Our results, together with those of Montgomery et al (2008), support two conclusions: (1) dual targeting is not sufficient for the formation of tasiRNAs, and (2) only some sRNAs, such as miR173 and miR390, are efficient triggers of transitivity. This raises the question of what makes these miRNAs unique. In the case of TAS3, the exclusive interaction of miR390 with AGO7 is the crucial factor that allows the generation of tasiRNAs (Montgomery et al, 2008). A. thaliana has 10 different AGOs, but their preference for different sRNAs is only known for a subset (Baumberger & Baulcombe, 2005; Qi et al, 2005, 2006; Montgomery et al, 2008; Takeda et al, 2008). What is known is that miR173 does not associate with AGO7, but with AGO1, probably the Arabidopsis AGO with the broadest role in sRNA-guided slicing, and to a lesser extent with AGO5, an AGO of unknown function (Mi et al, 2008; Montgomery et al, 2008). One possibility is that interaction of miR173 with one of the AGOs not yet studied results in an miR390/AGO7-like interaction. However, as AGO1 is required for the formation of tasiRNAs from the TAS1 locus, it seems more likely that an miR173/AGO1 complex has a special capacity to recruit another factor required for the production of tasiRNAs. Finally, as we found miR173 to be sufficient to trigger transitivity, our conclusions probably also apply to the miR173-targeted TAS2 (Baumberger & Baulcombe, 2005).

Another important question is the similarity of the mechanisms of tasiRNA production triggered by miR390/AGO7 and miR173/AGO1. The initial steps are clearly different, as reflected in the different requirements for miRNA targeting. However, both pathways, for TAS1/2/4 and TAS3, converge on the recruitment of SGS3 and RDR6, and subsequent processing by DCL4 (Peragine et al, 2004; Allen et al, 2005; Gasciolli et al, 2005; Xie et al, 2005; Yoshikawa et al, 2005). That only a subset of AGO1/miRNA complexes, such as AGO1/miR173, can trigger the formation of tasiRNAs might be explained by a change of AGO1 conformation induced by miR173, which would then mimic AGO7/miR390. Structural studies should shed light on these questions.

Finally, we found that constitutive expression of a CH42 gene fragment linked to an miR173 target site caused a severe CH42 loss-of-function phenotype. This system could thus present yet another effective approach to gene silencing. It could, for example, be used to create dominant knockouts in non-model systems, by transforming plants with a cassette that expresses miR173 and at the same time contains an miR173 target site next to an outward facing promoter.

Methods

Generation of transgenic lines. Overlapping PCR was used to replace the siR255 sequence in TAS1a (At2g27400) with the atasiSUL sequence, and the miR173 target site in atasiSUL constructs with an miR159 target site. Deletion derivatives were also generated by PCR amplification. The CH42 (At4g18480) silencing reporters were generated by PCR using oligonucleotide primers that introduced an miRNA target site. For expression in plants behind the CaMV 35S promoter, the pGreen binary vector (Vazquez et al, 2004) was used. Transgenes were introduced into accession Col-0 by Agrobacterium-mediated transformation (Hellens et al, 2000).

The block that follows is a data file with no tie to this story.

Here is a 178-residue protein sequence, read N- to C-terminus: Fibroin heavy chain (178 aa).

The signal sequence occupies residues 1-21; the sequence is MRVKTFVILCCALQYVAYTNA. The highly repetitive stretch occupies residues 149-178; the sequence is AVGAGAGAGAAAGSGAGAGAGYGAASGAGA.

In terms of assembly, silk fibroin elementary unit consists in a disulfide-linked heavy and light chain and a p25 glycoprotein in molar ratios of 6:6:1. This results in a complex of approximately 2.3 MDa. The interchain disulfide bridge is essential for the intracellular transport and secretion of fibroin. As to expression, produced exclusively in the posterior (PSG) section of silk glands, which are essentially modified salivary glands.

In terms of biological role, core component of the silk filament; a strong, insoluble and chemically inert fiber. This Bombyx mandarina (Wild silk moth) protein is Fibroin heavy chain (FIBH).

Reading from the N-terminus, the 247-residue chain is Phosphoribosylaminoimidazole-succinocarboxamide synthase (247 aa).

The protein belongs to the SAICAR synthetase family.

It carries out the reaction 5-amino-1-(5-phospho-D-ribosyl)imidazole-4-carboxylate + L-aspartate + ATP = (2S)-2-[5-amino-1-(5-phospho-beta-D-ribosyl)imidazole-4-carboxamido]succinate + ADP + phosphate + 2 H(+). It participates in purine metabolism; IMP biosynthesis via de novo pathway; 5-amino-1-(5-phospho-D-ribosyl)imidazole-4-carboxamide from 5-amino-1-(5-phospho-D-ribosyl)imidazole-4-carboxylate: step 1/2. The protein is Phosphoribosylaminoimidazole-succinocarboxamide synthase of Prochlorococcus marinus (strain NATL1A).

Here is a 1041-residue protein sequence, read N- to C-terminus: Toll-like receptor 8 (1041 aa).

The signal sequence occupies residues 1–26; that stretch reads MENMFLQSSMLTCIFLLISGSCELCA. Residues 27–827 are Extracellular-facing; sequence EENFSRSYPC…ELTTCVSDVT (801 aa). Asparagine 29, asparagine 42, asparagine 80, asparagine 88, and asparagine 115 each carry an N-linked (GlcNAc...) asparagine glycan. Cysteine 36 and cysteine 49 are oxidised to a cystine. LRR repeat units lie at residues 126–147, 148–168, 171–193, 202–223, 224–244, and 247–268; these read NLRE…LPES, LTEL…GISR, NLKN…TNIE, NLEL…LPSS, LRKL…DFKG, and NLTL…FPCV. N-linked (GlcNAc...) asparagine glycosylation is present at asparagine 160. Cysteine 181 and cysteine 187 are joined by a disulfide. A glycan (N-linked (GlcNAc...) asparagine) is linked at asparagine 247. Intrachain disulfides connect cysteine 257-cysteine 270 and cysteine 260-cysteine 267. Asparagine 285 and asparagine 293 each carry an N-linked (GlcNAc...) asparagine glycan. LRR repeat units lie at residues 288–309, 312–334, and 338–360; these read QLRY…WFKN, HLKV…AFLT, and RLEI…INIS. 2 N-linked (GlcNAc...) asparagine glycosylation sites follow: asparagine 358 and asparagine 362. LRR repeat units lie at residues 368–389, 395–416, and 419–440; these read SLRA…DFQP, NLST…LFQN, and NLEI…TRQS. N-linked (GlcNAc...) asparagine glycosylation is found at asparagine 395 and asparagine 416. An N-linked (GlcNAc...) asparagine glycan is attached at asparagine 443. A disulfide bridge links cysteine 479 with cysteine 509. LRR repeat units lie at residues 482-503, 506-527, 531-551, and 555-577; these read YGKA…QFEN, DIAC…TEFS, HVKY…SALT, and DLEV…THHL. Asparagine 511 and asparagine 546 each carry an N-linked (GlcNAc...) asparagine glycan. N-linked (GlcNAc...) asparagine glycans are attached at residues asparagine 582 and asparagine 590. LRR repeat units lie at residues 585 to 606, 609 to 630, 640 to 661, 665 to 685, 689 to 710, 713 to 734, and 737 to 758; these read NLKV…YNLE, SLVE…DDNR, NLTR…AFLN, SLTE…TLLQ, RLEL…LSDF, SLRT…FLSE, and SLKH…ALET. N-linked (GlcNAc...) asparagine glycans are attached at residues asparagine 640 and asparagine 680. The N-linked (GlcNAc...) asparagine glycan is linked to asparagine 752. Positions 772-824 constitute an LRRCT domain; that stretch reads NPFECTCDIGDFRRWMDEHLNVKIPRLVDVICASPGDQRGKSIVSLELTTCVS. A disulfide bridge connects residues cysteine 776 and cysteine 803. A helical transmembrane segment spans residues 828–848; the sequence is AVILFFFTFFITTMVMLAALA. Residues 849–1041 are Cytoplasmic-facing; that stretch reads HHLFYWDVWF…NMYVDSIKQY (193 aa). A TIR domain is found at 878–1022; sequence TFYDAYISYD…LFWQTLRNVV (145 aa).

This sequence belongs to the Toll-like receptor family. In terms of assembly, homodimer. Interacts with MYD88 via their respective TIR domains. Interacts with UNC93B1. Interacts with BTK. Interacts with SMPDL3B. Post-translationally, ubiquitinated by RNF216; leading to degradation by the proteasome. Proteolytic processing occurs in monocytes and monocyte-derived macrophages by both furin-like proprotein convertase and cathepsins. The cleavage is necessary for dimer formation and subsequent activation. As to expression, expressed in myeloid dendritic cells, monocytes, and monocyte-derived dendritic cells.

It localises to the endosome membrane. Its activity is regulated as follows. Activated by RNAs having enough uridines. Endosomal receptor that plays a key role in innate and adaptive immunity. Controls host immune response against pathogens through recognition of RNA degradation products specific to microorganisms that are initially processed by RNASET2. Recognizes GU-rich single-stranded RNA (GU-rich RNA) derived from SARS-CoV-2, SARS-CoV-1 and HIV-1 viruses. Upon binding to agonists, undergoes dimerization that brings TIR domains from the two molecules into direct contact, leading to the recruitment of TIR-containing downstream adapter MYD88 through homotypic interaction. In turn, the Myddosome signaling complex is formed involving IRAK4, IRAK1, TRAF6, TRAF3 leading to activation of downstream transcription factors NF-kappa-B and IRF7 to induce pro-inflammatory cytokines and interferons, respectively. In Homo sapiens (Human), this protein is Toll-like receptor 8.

RNA analysis. Total RNA was extracted using TRIZOL reagent (Invitrogen, Carlsbad, CA, USA). miRNA-guided cleavage site was detected by 5′ RACE (rapid amplification of cloned ends) using modifications of a published protocol (Weigel & Glazebrook, 2002). To detect cleavage at the 3′ miR390 target site in the 390_CH42_390 transcript, a modified RNA adaptor-nested primer was used to amplify specifically products resulting from cleavage at the expected miR390 target motif. For small RNA blots, total RNA was resolved on a 17% PAGE gel under denaturing conditions (7 M urea) and hybridized with DNA probes that had been radioactively labelled, either with 32P-dATP and OptiKinase™ (USB, Cleveland, OH, USA, in the case of oligonucleotide probes) or 32P-dCTP and Prime-a-gene® labelling kit (Promega, Madison, WI, USA, in the case of a DNA fragment probe).

Supplementary information is available at EMBO reports online (http://www.emboreports.org)

Supplementary Material

Supplementary Information

Acknowledgments

We thank Jim Carrington and Sascha Laubinger for discussion and a critical reading of the paper. This study was supported by a Deutscher Akademischer Austauschdienst fellowship to F.F.F., European Community FP6 IP SIROCCO (Silencing RNAs: Organisers and Coordinators of Complexity in eukaryotic Organisms; contract LSHG-CT-2006-037900) and a Gottfried Wilhelm Leibniz Award to D.W., and the Max Planck Society.

Footnotes

The authors declare that they have no conflict of interest.